A happy ending is harder to come by in a real pandemic, and verisimilitude is important to writers of literary fiction. That may be why so many are keeping plague diaries right now. Take the Portuguese novelist Gonçalo Tavares, whose diary Daniel Hahn has been translating into English; Eric Chevillard’s recent column “Sine die” in Le Monde, which has also been translated; and Marina Benjamin’s pop-up blog Garden Among Fires, which hosted more than 40 writers from around the world in the three months that it ran.
Now Boom! Studios’ Archaia imprint is releasing a fresh graphic novel adaptation of this seminal American masterpiece courtesy of Eisner Award-winning writer Ryan North (The Unbeatable Squirrel Girl, How to Invent Everything: A Survival Guide for the Stranded Time Traveler) and Eisner Award-nominated artist Albert Monteys (Universe!) — and SYFY WIRE has an exclusive new look at its interior artwork and the bizarre intergalactic species, the Tralfamadorians.
Prior to the strike, the 21 freelance writers earned an average of 3.5 cents per word. In their new contracts negotiated with Voltage, writers will be paid an average of 6.5 cents per word. The pay increases won as a result of the strike ranged from 66 to 94 percent. According to VOW, all of the workers who won raises are women, non-binary, and/or LGBTQIA, and write interactive romance novels for Voltage—and many of them rely on their contracts with Voltage as a primary source of income.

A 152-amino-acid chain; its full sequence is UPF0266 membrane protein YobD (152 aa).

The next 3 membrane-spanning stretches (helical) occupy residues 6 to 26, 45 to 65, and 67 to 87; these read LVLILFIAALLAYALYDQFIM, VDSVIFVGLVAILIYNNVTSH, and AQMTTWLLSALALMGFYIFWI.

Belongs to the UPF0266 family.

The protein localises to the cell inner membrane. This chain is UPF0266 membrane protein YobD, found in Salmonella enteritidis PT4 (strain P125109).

Alan Dershowitz claims a fictional lawyer defamed him. The implications for novelists are very real. (Washington Post)
“The Good Fight,” which streams on CBS All Access, frequently revolves around ripped-from-the-headlines events. On May 28, the legal drama aired an episode called “The Gang Discovers Who Killed Jeffrey Epstein,” about the wealthy sex offender who died in prison last year. On the show, Benjamin Dafoe, Epstein’s (fictional) former attorney, says he formed a very bad opinion of Epstein after “he ditched me for Dershowitz.” Then he adds: “At least I didn’t get a massage, like that shyster.” In a letter sent to CBS and made public by Variety, Dershowitz’s lawyer claims that this episode is defamatory and constitutes “a direct attack on his professional reputation as an attorney and professor of law.” Dershowitz wants CBS to delete the offending dialogue and issue him a public apology.
The third of September will see the publication of 590 hardbacks, 28% up on the equivalent day last year, with new releases including Ant and Dec’s joint memoir Once Upon a Tyne, Osman’s The Thursday Murder Club, Moran’s More Than a Woman and singer Will Young’s memoir To Be a Gay Man. Other books moved into the autumn include Elena Ferrante’s new novel The Lying Life of Adults, which has shifted from May to 1 September, the popular diet plan Pinch of Nom’s Food Planner, moved from June to 3 September, actor Ruth Jones’s new novel, Us Three, and Great British Bake Off winner Nadiya Hussain’s latest cookbook, Nadiya Bakes.